bathymetric /ba-thi-ˈme-trik/ of or relating to measurements of the depths of oceans or lakes
What's this all about? ...Here's an introduction to this blog and here's a 30-second overview of the book itself

Friday, September 6, 2013

An Introduction

My 'Bathymetric Book' is a map in book form. It shows the underwater terrain of Crater Lake, Oregon, USA, cut from layers of paper to form a three-dimensional model.  I tried to match the vertical and horizontal scales as closely as possible to create a scale model of the lake bed. 

I originally created the book as part of an independent study course in cartography.  
Fewer than ten people saw it, and then it sat on my shelf for the next eleven months.

When the piece finally came out of storage (here's a post about that), it generated a lot of interest. Thanks to the positive response that it sparked, I took on the challenge of reproducing the book so I could share it further. 

I hope to take the design from a unique object to an edition of 50 to 100 copies, which I will not be cutting by hand as I did with the original! This challenge includes reproducing the 3D model efficiently as well as improving ancillary features including the binding and text. 

This blog exists for several related reasons: to document the project, to allow me to both explain and show the story of its making, and to help me organize and vocalize my thoughts throughout that journey.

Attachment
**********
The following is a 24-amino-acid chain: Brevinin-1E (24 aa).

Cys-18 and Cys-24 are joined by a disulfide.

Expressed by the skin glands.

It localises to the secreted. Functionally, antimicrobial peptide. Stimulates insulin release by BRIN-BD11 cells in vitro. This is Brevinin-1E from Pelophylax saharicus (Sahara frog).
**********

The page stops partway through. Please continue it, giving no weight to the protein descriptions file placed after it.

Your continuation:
This project is more than a final product; it's a process that has already afforded me many opportunities to learn, to share, and to connect with great people. 

Check back here every Thursday for updates on the story and the progress of my Bathymetric Book.  (EDIT:  instead of weekly, at this point I'll update when something happens!)

Thank you for reading! 

p.s. I've put together a quick overview video of the book: 


  1. Thanks Caroline, the time lapse video of the construction was great to watch. Thinking about it, there are hundreds of ways these types of books on a myriad of subjects could be used as teaching aids. Speeding up the process I suppose is the way to go and I'm very interested in your venture into a laser cutting the book.
    ...but there's something about a handout book that's unique a precious. Like most works of art.

    1. Thanks for the comment, Robert! I have indeed been grappling with the tension between the unique original and my work to produce a set of copies.
      At times, I worry that it's a purely commercial urge, and then I must remind myself of the teaching and communicating potential. I may be digging into this issue in a forthcoming blog post; it does need addressing!